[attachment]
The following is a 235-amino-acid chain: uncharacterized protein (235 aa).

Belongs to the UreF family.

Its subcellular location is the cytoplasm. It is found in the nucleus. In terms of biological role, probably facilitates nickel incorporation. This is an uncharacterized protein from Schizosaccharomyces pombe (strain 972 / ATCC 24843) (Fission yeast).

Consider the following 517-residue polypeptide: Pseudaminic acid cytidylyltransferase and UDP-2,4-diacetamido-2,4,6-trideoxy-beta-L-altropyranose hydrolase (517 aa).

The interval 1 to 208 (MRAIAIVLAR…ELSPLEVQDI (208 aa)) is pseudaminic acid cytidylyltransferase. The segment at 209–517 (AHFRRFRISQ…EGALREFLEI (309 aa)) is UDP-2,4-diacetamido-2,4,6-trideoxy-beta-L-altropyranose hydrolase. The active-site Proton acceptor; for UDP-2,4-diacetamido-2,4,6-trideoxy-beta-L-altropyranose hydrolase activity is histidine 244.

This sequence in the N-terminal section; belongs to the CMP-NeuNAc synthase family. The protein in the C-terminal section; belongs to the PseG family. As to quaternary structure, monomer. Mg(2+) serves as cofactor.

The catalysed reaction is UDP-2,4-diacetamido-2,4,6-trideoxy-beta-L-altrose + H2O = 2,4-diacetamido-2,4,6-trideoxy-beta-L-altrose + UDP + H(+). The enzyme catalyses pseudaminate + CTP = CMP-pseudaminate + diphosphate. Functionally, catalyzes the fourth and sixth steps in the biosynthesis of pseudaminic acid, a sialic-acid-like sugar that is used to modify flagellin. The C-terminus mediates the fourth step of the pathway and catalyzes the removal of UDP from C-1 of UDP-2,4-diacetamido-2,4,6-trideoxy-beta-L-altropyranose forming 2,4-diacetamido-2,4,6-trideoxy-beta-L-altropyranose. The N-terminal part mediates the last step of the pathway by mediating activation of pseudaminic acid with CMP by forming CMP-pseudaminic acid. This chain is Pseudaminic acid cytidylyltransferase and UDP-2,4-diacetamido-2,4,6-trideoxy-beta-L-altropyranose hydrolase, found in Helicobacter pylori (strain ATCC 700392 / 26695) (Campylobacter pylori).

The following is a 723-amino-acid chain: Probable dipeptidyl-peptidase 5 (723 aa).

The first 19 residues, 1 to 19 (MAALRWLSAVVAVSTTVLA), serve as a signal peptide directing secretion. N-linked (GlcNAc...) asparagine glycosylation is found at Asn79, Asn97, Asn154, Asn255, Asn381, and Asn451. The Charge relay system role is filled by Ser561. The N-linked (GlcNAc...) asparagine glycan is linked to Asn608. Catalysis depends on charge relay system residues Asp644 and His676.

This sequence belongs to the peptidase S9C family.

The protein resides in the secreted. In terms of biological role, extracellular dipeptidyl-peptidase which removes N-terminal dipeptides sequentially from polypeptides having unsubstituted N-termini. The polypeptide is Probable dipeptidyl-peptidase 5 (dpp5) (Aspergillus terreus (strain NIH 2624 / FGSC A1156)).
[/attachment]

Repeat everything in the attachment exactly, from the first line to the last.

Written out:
The following is a 235-amino-acid chain: uncharacterized protein (235 aa).

Belongs to the UreF family.

Its subcellular location is the cytoplasm. It is found in the nucleus. In terms of biological role, probably facilitates nickel incorporation. This is an uncharacterized protein from Schizosaccharomyces pombe (strain 972 / ATCC 24843) (Fission yeast).

Consider the following 517-residue polypeptide: Pseudaminic acid cytidylyltransferase and UDP-2,4-diacetamido-2,4,6-trideoxy-beta-L-altropyranose hydrolase (517 aa).

The interval 1 to 208 (MRAIAIVLAR…ELSPLEVQDI (208 aa)) is pseudaminic acid cytidylyltransferase. The segment at 209–517 (AHFRRFRISQ…EGALREFLEI (309 aa)) is UDP-2,4-diacetamido-2,4,6-trideoxy-beta-L-altropyranose hydrolase. The active-site Proton acceptor; for UDP-2,4-diacetamido-2,4,6-trideoxy-beta-L-altropyranose hydrolase activity is histidine 244.

This sequence in the N-terminal section; belongs to the CMP-NeuNAc synthase family. The protein in the C-terminal section; belongs to the PseG family. As to quaternary structure, monomer. Mg(2+) serves as cofactor.

The catalysed reaction is UDP-2,4-diacetamido-2,4,6-trideoxy-beta-L-altrose + H2O = 2,4-diacetamido-2,4,6-trideoxy-beta-L-altrose + UDP + H(+). The enzyme catalyses pseudaminate + CTP = CMP-pseudaminate + diphosphate. Functionally, catalyzes the fourth and sixth steps in the biosynthesis of pseudaminic acid, a sialic-acid-like sugar that is used to modify flagellin. The C-terminus mediates the fourth step of the pathway and catalyzes the removal of UDP from C-1 of UDP-2,4-diacetamido-2,4,6-trideoxy-beta-L-altropyranose forming 2,4-diacetamido-2,4,6-trideoxy-beta-L-altropyranose. The N-terminal part mediates the last step of the pathway by mediating activation of pseudaminic acid with CMP by forming CMP-pseudaminic acid. This chain is Pseudaminic acid cytidylyltransferase and UDP-2,4-diacetamido-2,4,6-trideoxy-beta-L-altropyranose hydrolase, found in Helicobacter pylori (strain ATCC 700392 / 26695) (Campylobacter pylori).

The following is a 723-amino-acid chain: Probable dipeptidyl-peptidase 5 (723 aa).

The first 19 residues, 1 to 19 (MAALRWLSAVVAVSTTVLA), serve as a signal peptide directing secretion. N-linked (GlcNAc...) asparagine glycosylation is found at Asn79, Asn97, Asn154, Asn255, Asn381, and Asn451. The Charge relay system role is filled by Ser561. The N-linked (GlcNAc...) asparagine glycan is linked to Asn608. Catalysis depends on charge relay system residues Asp644 and His676.

This sequence belongs to the peptidase S9C family.

The protein resides in the secreted. In terms of biological role, extracellular dipeptidyl-peptidase which removes N-terminal dipeptides sequentially from polypeptides having unsubstituted N-termini. The polypeptide is Probable dipeptidyl-peptidase 5 (dpp5) (Aspergillus terreus (strain NIH 2624 / FGSC A1156)).